Cepeda caps comeback with unanimous NL MVP

Written by: Craig Muder

When a knee injury robbed Orlando Cepeda of most of the 1965 season, no one was sure he would ever return to his status as one of the game’s most valuable players.

But by 1967, baseball fans had their answer – as Cepeda led the St. Louis Cardinals to that year’s World Series title.

On Nov. 7, 1967, Cepeda was named the National League’s MVP in a unanimous vote – becoming the first unanimous NL MVP (and only the second overall) since Carl Hubbell in 1936. Cepeda hit .325 with 25 homers and an NL-best 111 RBI that season, batting cleanup in the Cardinals’ powerful lineup.

In the World Series, the Cardinals defeated the Red Sox in seven games to clinch their second title of the 1960s.

Cepeda burst on the scene in 1958, batting .312 with 25 home runs and 96 RBI for the San Francisco Giants en route to being unanimously named the NL Rookie of the Year. In 1961, Cepeda led the league with 46 home runs and 142 RBI, finishing second in the MVP vote.

“He is annoying every pitcher in the league,” said teammate Willie Mays during Cepeda’s rookie season of 1958. “He is strong, he hits to all fields and he makes all the plays. He's the most relaxed first-year man I ever saw.”

After helping the Giants win the National League pennant in 1962 with 35 homers and 114 RBI, Cepeda continued to perform at an All-Star level – until 1965, when he injured his right knee diving for a ball in left field.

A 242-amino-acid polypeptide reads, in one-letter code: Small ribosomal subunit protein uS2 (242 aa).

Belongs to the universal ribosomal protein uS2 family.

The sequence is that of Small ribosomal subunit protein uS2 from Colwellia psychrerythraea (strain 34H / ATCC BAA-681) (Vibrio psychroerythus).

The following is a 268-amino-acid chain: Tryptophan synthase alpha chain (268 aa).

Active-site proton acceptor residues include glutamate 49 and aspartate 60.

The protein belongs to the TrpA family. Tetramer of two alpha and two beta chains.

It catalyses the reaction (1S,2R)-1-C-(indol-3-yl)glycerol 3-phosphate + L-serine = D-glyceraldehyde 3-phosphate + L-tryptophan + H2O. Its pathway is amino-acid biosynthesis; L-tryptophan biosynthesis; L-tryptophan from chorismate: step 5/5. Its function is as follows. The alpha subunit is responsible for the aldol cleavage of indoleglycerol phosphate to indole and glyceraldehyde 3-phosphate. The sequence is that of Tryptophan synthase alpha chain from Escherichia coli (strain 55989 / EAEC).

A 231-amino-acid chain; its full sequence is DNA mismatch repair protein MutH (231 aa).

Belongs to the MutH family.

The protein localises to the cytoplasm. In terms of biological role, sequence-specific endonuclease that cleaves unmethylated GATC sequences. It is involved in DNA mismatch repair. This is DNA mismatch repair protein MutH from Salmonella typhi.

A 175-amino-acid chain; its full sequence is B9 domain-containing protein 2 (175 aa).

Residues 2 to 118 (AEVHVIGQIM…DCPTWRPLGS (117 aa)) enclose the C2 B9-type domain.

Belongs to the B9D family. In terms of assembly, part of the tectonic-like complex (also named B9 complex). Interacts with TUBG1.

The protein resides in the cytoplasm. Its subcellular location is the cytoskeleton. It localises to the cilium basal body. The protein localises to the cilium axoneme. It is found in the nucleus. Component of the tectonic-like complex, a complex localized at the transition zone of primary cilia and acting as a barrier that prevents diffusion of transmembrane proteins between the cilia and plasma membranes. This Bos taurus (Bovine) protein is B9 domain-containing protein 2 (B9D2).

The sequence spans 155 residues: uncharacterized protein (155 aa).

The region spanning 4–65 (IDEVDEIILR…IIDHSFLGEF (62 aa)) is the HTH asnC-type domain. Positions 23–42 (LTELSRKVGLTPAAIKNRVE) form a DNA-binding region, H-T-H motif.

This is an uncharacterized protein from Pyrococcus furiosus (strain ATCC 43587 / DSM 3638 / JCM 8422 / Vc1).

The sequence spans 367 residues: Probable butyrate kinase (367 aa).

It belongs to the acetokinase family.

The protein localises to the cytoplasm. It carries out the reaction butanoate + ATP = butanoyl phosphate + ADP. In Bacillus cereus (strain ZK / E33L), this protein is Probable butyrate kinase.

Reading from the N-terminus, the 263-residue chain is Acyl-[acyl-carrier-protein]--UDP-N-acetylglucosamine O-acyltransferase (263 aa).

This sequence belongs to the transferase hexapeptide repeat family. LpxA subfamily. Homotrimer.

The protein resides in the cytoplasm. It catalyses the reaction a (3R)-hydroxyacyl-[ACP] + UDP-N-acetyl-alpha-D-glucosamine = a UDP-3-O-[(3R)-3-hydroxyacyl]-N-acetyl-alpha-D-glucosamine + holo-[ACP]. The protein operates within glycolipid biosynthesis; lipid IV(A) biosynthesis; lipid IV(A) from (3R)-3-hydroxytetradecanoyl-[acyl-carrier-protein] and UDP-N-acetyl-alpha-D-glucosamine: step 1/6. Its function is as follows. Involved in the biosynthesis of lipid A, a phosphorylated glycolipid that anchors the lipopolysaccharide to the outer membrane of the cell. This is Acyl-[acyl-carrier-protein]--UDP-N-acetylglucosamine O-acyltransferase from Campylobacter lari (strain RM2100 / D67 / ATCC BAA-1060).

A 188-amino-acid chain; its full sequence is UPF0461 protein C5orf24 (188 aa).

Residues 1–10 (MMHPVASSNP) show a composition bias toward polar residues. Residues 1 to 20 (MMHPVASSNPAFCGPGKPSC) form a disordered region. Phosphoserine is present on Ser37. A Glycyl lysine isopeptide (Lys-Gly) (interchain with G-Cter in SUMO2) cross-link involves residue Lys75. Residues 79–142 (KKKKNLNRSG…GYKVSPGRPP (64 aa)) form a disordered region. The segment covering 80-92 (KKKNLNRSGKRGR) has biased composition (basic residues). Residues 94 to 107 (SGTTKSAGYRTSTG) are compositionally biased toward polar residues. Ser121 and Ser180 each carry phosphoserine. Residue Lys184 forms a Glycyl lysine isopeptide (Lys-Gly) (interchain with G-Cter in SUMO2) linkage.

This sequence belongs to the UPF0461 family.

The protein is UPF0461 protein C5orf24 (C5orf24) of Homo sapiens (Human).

Cepeda appeared in just 33 games that season – 27 of which came as pinch hitter – and eventually underwent surgery.

Then, on May 8, 1966 – after playing in just 19 games for the Giants that year – San Francisco traded Cepeda to the Cardinals for pitcher Ray Sadecki.

An invigorated Cepeda hit .303 with the Cardinals in 123 games after the trade, then powered St. Louis to the title the following year.

Knee injuries, which had plagued Cepeda since his youth, continued to hound the slugging first baseman through the final seven seasons of his big league career – though he remained productive.

In 1973, Cepeda became a full-time designated hitter with the Red Sox. He was named the American League’s first Designated Hitter of the Year after hitting .289 with 20 home runs and 86 RBI.

He retired following the 1974 season with 379 home runs, 1,365 RBI and a .297 batting average – along with seven All-Star Game selections.

Cepeda was elected to the Hall of Fame in 1999.

Craig Muder is the director of communications for the National Baseball Hall of Fame and Museum

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